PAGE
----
Startup layoffs: the lessons from founders, stayers, and leavers complied by KAYA VC

With market conditions being tough, reducing costs to extend the runway has been a focus for many startups. Anna Franziska, Talent & People Operations Partner at Prague-based venture capital fund KAYA, spoke to several founders and affected employees (stayers/leavers) that went through a reduction in workforce (RIF) and shared the most valuable learnings for this challenging situation on the fund’s Medium blog.

1. Have a plan

Use it to your advantage so that you as the decision maker can prepare and make a plan.

“Emotions are one thing, but you also need to be able to see a path to success. I locked myself into a room and did not leave until I had an action plan with defined priorities. This helped me to focus on the next step and execute,” Founder.

How to plan:

  • Get into analytical mode: Prepare a (very) realistic forecast by looking at what the company absolutely needs to succeed.
  • Create different scenarios from a budget perspective to understand the impact it will have on the company.
  • Get creative around cutting everything but headcount, and if it comes to that, consider other options (hours, salary, bonus, etc.).

Who to involve:

For many founders this felt like a very lonely journey.

“You have to drive the change and explain yourself to your leadership, all of your employees and your investors. While there are serious confidence and anxiety issues, you have to be the lighthouse (..) there to signal conviction and still stand strong, not allowed to crumble,” Founder.

What helps:

  • Make sure your leadership team is onboard and understands the necessity and implications. They know the organization best and can help you navigate communication, decisions, and the aftermath.
  • Create a support group of 4–5 experts (e.g. founders who have been there, mentors, investors) and have them support you on a weekly basis.
  • Get a coach or trusted external person to share emotions and be yourself.

“Working with a coach allowed me to be myself fully, use strong words and say fully whatever was on my mind. It gave me the feeling that I could be myself, a moment of feeling free and enough energy to jump back into the role,” Founder.

Biggest learnings:

  • Avoid incrementally cutting but instead, plan very conservatively.“Better to cut hard and deep than needing to cut again” Founder

For your own sake:

  • Focus on meeting your physical basic needs from food intake to sleep (even if difficult).
  • Take 5 minutes and do breathing exercises and meditation if you get stressed (check othershipheadspacecalm).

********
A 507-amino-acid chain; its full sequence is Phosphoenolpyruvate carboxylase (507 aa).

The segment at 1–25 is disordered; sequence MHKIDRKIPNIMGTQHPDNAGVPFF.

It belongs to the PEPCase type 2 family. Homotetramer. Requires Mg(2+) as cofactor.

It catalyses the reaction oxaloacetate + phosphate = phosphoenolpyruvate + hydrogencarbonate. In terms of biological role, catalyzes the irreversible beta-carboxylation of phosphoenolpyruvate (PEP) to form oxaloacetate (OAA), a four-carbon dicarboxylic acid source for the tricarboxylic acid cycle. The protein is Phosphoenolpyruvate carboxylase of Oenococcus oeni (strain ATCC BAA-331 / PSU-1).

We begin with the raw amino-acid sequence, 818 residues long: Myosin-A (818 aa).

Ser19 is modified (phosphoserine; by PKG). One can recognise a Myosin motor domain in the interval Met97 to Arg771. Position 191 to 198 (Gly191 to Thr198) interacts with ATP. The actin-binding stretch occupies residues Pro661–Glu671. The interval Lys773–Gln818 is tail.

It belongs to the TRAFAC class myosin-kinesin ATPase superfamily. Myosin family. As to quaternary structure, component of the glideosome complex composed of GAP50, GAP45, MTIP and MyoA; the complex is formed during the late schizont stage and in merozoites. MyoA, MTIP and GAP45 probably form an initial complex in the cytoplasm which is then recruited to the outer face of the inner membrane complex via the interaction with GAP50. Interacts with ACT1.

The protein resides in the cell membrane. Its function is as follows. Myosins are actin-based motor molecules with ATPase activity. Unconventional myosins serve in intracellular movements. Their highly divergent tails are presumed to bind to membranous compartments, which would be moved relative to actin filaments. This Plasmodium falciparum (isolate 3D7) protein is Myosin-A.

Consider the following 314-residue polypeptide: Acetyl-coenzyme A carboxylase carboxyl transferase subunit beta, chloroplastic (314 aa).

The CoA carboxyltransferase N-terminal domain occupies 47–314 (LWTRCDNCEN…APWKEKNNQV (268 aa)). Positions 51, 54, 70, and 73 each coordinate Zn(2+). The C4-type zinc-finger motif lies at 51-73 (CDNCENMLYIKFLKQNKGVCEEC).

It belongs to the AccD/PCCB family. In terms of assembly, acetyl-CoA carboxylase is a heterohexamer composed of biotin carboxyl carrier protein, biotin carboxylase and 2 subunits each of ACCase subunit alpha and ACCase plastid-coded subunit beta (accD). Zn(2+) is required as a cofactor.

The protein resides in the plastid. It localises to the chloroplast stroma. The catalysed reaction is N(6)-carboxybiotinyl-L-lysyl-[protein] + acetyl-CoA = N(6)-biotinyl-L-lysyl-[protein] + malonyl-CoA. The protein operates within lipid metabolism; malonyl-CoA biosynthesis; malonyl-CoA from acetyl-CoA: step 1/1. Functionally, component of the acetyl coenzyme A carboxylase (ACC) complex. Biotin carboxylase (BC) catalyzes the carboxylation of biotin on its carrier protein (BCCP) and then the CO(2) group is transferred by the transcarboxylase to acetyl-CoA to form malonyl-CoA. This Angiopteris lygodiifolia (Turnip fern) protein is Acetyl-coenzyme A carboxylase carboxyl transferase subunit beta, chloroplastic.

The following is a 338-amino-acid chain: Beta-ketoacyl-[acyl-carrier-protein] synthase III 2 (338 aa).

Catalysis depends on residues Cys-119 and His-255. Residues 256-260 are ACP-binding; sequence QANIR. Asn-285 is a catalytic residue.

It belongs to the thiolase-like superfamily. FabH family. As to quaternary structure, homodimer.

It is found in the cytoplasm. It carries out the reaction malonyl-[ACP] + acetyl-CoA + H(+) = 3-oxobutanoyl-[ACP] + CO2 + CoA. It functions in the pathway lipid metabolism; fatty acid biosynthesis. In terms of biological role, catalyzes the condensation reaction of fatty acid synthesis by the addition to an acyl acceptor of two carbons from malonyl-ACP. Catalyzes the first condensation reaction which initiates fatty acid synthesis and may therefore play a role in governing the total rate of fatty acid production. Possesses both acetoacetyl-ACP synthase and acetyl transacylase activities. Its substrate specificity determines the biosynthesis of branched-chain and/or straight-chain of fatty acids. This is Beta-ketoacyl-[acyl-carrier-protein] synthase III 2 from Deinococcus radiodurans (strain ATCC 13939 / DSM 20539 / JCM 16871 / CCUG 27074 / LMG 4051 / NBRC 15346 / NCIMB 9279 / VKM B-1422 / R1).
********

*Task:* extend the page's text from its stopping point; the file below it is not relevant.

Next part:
• Go for a run or take an ice cold shower. This will increase endorphins (feel good hormones) and make you feel less anxious and depressed.

2. Communicate clearly & assume responsibility

Everyone we spoke to expressed that the most important thing to get right is communication. Clear and compassionate communication will benefit both leavers and stayers. Remember to align with your company’s values because “how we do one thing is how we do everything”.

“The golden rule is to be fair to the people who are leaving and to keep the communication open with the people that stay. Ultimately you should have in mind that you would like to have people come back to you if the company is doing better,” Founder.


  • Everyone needs to know why it’s happening (transparency)
  • The leavers need to know you value them and their circumstances (compassion)
  • The stayers know they stand on firm ground (trust)
  • There needs to be a conviction that the company will succeed (conviction)

As the founder and CEO it’s important to embrace extreme ownership of the situation and make sure that the messaging is congruent.

Be as transparent as possible:

  • Why are we in that situation: Spent too much? Market? Sales forecast wrong? Are fundraising conditions much harder? Product/market fit?
  • We looked at the whole case
  • What have we addressed for cost savings?
  • This is the reason why we have to let go of certain roles

Continue communicating about this, e.g. special dashboard, slack channel, or meeting to discuss financials and what those mean for the company.

How to deliver the news:

  • The approach should be fast and caring to reduce guesswork and anxiety.

“Communication is the biggest pain point. It’s most difficult to wait not knowing for weeks, not understanding why this is happening, not being sure about the way ahead. This leads to gossip, frustration and ultimately low morale all around,” Stayer.

Different sequences worked in different companies:

  • start with a central approach followed by 1:1s (stayers/leavers),
  • or first 1:1s (stayers/leavers) and then central communication